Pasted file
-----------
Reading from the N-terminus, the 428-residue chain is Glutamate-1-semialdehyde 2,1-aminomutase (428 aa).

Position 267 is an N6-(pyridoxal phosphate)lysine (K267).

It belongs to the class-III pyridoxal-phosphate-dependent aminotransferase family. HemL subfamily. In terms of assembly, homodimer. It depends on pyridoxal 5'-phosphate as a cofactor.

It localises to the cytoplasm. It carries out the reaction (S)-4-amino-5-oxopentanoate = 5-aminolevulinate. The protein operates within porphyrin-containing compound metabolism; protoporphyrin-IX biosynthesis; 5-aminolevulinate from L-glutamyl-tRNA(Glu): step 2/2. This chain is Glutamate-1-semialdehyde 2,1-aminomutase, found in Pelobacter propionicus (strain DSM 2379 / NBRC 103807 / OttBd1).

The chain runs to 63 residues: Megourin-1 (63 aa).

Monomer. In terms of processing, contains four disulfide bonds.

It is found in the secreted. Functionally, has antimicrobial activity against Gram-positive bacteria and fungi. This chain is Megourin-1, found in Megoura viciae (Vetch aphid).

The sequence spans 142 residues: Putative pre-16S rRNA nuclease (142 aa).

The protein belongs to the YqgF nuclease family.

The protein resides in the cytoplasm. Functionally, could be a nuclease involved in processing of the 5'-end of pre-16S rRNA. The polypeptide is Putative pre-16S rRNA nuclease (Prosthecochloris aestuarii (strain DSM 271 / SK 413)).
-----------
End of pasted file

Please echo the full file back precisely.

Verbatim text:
Reading from the N-terminus, the 428-residue chain is Glutamate-1-semialdehyde 2,1-aminomutase (428 aa).

Position 267 is an N6-(pyridoxal phosphate)lysine (K267).

It belongs to the class-III pyridoxal-phosphate-dependent aminotransferase family. HemL subfamily. In terms of assembly, homodimer. It depends on pyridoxal 5'-phosphate as a cofactor.

It localises to the cytoplasm. It carries out the reaction (S)-4-amino-5-oxopentanoate = 5-aminolevulinate. The protein operates within porphyrin-containing compound metabolism; protoporphyrin-IX biosynthesis; 5-aminolevulinate from L-glutamyl-tRNA(Glu): step 2/2. This chain is Glutamate-1-semialdehyde 2,1-aminomutase, found in Pelobacter propionicus (strain DSM 2379 / NBRC 103807 / OttBd1).

The chain runs to 63 residues: Megourin-1 (63 aa).

Monomer. In terms of processing, contains four disulfide bonds.

It is found in the secreted. Functionally, has antimicrobial activity against Gram-positive bacteria and fungi. This chain is Megourin-1, found in Megoura viciae (Vetch aphid).

The sequence spans 142 residues: Putative pre-16S rRNA nuclease (142 aa).

The protein belongs to the YqgF nuclease family.

The protein resides in the cytoplasm. Functionally, could be a nuclease involved in processing of the 5'-end of pre-16S rRNA. The polypeptide is Putative pre-16S rRNA nuclease (Prosthecochloris aestuarii (strain DSM 271 / SK 413)).